India Intelligence Report

 

 

   Disinvestment Not for Judicial Review

  Removing a major obstacle to disinvestment, the Supreme Court (SC) threw out a case filed by a labor union challenging the sale of a Government-owned hotel citing a Disinvestment Commission (DC) report recommending the sale of this non-core asset.
 

 

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Removing a major obstacle to disinvestment, the Supreme Court (SC) threw out a case filed by a labor union challenging the sale of a Government-owned hotel citing a Disinvestment Commission (DC) report recommending the sale of this non-core asset.

The former Federal Government under the National Democratic Alliance (NDA) had disinvested non-core assets and one of those disinvestments was the sale of 6 of the 33 loss-making and poorly run India Tourism Development Corporation (ITDC) hotels. While one of those propositions went through the others are in advanced stage of discussions or embroiled in some politically inspired controversy or the other. The communists who think they are helping the country by supporting labor issues have instigated their cadre in various unions to file cases or protest the sale. These unions who are mainly responsible for the shoddy maintenance, poor service delivery, and high cost operation cost (because of their ridiculously high salaries) have protested, filed judicial injunctions, and threatened prospective buyers of murder if they went ahead with the sale. This is the primary reason for the delays in executing the sale or leasing of the other properties.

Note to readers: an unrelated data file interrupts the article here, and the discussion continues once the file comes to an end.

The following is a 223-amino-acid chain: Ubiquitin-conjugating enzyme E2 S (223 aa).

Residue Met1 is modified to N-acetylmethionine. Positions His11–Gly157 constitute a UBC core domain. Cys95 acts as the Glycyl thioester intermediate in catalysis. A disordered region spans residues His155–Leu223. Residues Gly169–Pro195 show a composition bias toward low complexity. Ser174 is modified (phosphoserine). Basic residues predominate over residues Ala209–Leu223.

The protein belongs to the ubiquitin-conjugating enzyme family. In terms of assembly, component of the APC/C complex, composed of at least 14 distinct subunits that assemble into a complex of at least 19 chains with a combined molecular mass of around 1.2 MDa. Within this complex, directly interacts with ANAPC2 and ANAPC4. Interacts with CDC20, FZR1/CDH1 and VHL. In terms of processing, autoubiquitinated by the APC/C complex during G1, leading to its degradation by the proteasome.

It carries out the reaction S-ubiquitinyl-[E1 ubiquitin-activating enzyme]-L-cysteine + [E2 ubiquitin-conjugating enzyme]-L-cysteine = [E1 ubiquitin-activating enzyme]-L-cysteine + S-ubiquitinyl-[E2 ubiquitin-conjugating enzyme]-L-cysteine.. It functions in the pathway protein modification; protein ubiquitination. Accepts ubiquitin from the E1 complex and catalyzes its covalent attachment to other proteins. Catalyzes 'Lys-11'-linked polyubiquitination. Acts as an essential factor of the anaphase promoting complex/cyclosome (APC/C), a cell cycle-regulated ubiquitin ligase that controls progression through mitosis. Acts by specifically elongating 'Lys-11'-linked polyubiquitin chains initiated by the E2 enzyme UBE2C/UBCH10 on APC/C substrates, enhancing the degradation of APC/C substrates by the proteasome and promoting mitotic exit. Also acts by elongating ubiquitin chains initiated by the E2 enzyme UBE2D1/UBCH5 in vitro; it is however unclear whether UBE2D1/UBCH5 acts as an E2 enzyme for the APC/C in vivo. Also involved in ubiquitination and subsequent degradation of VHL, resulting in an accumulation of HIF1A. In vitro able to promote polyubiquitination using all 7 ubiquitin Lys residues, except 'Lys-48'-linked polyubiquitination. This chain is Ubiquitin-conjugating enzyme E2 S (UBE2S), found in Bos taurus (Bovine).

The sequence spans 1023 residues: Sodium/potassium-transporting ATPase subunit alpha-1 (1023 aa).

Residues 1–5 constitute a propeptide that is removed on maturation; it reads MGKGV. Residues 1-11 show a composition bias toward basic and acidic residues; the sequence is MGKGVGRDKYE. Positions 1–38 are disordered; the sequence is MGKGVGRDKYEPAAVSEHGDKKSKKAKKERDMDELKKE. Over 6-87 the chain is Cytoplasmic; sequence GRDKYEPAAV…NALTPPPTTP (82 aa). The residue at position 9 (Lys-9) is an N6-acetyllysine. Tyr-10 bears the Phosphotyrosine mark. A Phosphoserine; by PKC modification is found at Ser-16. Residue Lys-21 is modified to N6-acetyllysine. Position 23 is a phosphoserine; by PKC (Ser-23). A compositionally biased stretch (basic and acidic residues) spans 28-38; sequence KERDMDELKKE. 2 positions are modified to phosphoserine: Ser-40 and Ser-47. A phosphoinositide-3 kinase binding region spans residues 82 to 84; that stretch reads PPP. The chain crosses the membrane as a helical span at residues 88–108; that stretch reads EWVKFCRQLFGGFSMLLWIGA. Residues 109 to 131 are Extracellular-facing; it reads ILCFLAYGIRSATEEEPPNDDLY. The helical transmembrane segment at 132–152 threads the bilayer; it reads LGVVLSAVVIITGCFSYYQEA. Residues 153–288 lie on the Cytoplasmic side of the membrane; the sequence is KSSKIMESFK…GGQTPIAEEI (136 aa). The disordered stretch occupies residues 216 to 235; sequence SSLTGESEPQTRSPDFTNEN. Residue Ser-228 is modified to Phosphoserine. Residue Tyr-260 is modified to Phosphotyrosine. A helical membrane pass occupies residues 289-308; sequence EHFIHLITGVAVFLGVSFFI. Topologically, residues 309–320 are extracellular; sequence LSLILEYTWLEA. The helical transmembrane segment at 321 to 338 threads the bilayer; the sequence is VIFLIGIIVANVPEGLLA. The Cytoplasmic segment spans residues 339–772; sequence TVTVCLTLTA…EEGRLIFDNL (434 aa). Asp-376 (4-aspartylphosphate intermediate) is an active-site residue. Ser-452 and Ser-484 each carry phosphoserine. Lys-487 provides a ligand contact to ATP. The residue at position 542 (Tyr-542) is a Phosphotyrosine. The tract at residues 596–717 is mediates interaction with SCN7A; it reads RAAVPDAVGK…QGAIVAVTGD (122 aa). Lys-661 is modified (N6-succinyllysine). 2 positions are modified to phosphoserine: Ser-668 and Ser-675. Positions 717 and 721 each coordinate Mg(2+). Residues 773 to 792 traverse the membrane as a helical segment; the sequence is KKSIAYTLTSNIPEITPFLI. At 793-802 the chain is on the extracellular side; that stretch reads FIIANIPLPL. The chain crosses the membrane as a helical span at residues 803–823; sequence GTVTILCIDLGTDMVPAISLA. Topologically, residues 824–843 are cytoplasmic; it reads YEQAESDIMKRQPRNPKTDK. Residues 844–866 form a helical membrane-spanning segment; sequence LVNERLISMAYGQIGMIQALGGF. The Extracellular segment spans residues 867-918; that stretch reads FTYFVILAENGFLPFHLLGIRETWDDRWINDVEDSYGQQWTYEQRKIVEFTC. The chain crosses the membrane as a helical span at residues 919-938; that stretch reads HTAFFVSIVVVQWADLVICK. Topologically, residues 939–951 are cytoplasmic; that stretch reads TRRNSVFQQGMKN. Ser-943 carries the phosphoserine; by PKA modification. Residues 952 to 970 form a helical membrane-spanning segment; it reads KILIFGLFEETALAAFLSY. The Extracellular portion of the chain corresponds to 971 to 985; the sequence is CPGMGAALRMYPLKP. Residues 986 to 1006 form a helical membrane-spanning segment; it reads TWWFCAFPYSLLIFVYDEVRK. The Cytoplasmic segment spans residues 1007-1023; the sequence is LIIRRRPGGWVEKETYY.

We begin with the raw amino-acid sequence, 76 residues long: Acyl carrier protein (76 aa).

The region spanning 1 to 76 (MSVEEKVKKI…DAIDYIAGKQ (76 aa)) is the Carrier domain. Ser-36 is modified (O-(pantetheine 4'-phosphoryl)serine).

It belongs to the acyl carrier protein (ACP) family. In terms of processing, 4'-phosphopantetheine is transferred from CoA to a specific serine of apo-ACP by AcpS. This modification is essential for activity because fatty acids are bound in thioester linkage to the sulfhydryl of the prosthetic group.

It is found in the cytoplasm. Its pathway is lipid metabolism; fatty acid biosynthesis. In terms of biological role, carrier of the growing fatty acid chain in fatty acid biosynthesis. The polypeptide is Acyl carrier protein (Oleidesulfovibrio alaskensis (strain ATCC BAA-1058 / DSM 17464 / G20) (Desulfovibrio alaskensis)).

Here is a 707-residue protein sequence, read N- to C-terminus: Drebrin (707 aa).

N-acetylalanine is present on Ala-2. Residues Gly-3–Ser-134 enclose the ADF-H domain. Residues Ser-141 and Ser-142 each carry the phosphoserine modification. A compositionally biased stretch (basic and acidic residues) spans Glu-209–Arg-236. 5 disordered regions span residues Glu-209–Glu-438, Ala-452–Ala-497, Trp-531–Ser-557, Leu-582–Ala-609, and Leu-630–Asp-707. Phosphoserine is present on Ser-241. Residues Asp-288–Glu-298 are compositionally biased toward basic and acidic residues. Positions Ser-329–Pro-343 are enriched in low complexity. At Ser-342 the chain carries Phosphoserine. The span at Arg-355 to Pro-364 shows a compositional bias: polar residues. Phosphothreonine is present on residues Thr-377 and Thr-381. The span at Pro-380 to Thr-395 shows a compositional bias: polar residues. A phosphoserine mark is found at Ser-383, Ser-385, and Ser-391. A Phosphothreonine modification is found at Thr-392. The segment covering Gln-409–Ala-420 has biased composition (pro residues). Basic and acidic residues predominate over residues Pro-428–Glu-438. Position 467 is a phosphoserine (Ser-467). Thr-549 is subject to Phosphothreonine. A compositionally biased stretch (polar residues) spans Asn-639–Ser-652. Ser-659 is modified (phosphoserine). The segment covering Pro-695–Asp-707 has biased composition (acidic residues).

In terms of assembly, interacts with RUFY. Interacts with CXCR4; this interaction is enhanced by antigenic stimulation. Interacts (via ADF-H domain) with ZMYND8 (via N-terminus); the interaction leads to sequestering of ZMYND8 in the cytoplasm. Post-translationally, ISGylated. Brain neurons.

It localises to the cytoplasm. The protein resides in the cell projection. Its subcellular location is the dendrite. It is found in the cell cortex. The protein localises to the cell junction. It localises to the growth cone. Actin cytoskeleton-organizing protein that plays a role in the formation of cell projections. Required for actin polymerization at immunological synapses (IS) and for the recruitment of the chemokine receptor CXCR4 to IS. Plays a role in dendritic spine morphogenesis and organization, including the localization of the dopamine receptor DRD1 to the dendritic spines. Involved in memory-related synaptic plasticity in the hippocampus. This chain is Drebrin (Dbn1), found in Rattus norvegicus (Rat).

The SC verdict pointedly focused on the several factors regarding this sale. Firstly, it said that as evident from the DC report and subsequent acceptance by a Cabinet Committee on Disinvestment and inter-Ministerial Group, the former Government followed a process of study, review, and transparency. Secondly, the NDA Government only implemented the recommendations of the DC without exceeding the brief in terms of percentage of disinvestment or compromising the rights of the employees. Thirdly, citing the ruling of Bharat Aluminium Company (BALCO), the SC said the decision to disinvest was a policy decision and was not contrary to any law. Fourthly, the SC pointed out that the decision to disinvest was the decision of the Government’s part of its shares and not by the management of the public sector company ITDA which manages these hotels and therefore it said that ITDA did not violate any service contracts with employees. Fifthly, the SC observed that since the union members of the hotel were not Government employees but those of the public sector employees, their service contracts will be governed by the new owner under the current labor laws. Sixthly, the SC also said that through a transparent process, the Government had ensured that it got a fair price for its investment in ITDA and the rights of the employees were safeguarded.

Given these facts, the SC said that the union workers had no basis for a case.

The SC decision has come at an opportune time as the subject of disinvestment been debated at various forum. Looking at a 10% growth rate with a 3.8% fiscal deficit, the United Progressive Alliance (UPA) Government has been battling its communist allies and regional allies to disinvest non-performing assets in non-core sectors. Often these investments will function well if they are outside the ambit of the Government and becomes private sector operations driven by profits and not politics. Except for a handful of public sector units, most Government investments are dead or non-performing that can be better used for social causes such as infrastructure, education, health care, and poverty alleviation. Currently, only communist employees of labor union benefit from a job that they do not perform or inefficiently